All-Aboard for Tricky Tracks
Tricky Tracks is a stunningly beautiful and deceptively simple web-based game by Maxomedia Design Agency. If you’ve ever played with toy train sets, love building things out of LEGO bricks, or just appreciate beautiful game design, Tricky Tracks is for you. Sponsored by the SBB Swiss Federal Railway, the game’s 15 levels are broken up into groups or “boxes” of tracks, each set on gorgeous, 3D wedges of the Swiss countryside.
The object of the game is simple – Get your passenger train from station A to station B. You do this by simply pulling a pinball-style plunger in the upper-right corner of the browser window. Pull with too little force and your train won’t reach the other station. Pull too hard and your train along with all its passengers will fly right off the tracks in a spectacular wreck (yes, I’ve done this intentionally just to see what would happen). Points are awarded based on how many attempts it takes to complete a level, total time spent and special bonuses in the form of achievements that you rack up along the way.
As you progress through the beautifully rendered levels, you’ll encounter ever more difficult challenges such as railroad switches, car crossings, tunnels and steep inclines. Both the timing and power of your shot has to be perfect if your tiny train is to make it safely from one side of the level to the other. The game play is highly addictive, but for my money, the best part of Tricky Tracks are the visuals. From the moment the game loads, you know you are in for a special experience. The user interface is classic Swiss design – simple and elegant. The camera controls are easy to master and give you a soaring view of the tiny hills, valleys and towns that you’ll be visiting while you play.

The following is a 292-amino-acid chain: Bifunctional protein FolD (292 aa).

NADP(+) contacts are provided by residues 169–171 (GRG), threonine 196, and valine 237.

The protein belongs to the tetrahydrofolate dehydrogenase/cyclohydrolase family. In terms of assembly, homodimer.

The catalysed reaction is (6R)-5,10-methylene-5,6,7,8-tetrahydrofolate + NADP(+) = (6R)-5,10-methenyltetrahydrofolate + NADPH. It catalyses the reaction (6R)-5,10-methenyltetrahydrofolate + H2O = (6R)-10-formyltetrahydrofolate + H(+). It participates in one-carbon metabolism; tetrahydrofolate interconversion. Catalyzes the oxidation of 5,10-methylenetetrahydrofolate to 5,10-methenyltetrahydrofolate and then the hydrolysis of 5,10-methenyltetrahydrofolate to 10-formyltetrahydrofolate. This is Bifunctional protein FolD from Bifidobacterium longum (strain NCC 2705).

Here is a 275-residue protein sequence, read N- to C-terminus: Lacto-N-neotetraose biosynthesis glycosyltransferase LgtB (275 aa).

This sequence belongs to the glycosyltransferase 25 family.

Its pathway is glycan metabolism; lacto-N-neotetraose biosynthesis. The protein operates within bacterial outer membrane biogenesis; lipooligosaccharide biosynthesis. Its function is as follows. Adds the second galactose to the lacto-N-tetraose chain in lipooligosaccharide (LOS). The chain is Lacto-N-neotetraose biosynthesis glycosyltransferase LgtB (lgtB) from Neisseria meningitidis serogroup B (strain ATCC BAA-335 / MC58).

I’m told that many of the locations used in the game are based on actual places in Switzerland, which after playing, just makes me want to ride the Swiss Railway even more. The scenes are gorgeous and the extremely narrow depth of focus is reminiscent of tilt-shift photography which enhances the illusion of playing with toy trains. Some levels like Genhimmelen (seen left) seem impossibly difficult, but with enough persistence and a little luck, you’ll be pulling into stations perched high atop mountain cliffs and braving pesky downtown traffic jams like a real pro.
Tricky Tracks makes use of the Unity 3D Web Player plug-in so you’ll need to download and install it for your favorite web browser before you can play. I’m not sure of the minimum system requirements, but I ran Tricky Tracks on my Core i7 iMac with 8Gb of RAM and the game played fine, at least until the last few levels. The complexity of the maps in the 3rd box of levels seemed to make camera rotation a bit jerky, but it was still very playable.
Perhaps the very best part of this wonderful effort is that Tricky Tracks is absolutely free to play. All of the initial 15 levels are included on the game’s website with the promise of a new box of 5 more “coming soon”. It took me about 2 hours to play through every level but it could probably be done in less time. Admittedly, I spent a much of my time enraptured with the look of each level. From the bright, overwhelming city lights of Knetikon (seen right) to the miniature majesty of Chateau Obersbach and the picturesque sea-side town of Sunnikon, the visual wonders in Tricky Tracks delight the eye and bring out the kid in all of us. I can’t wait to see what other challenges the game’s designers have in store, but in the meantime steam on over and give Tricky Tracks a go today. You won’t be disappointed.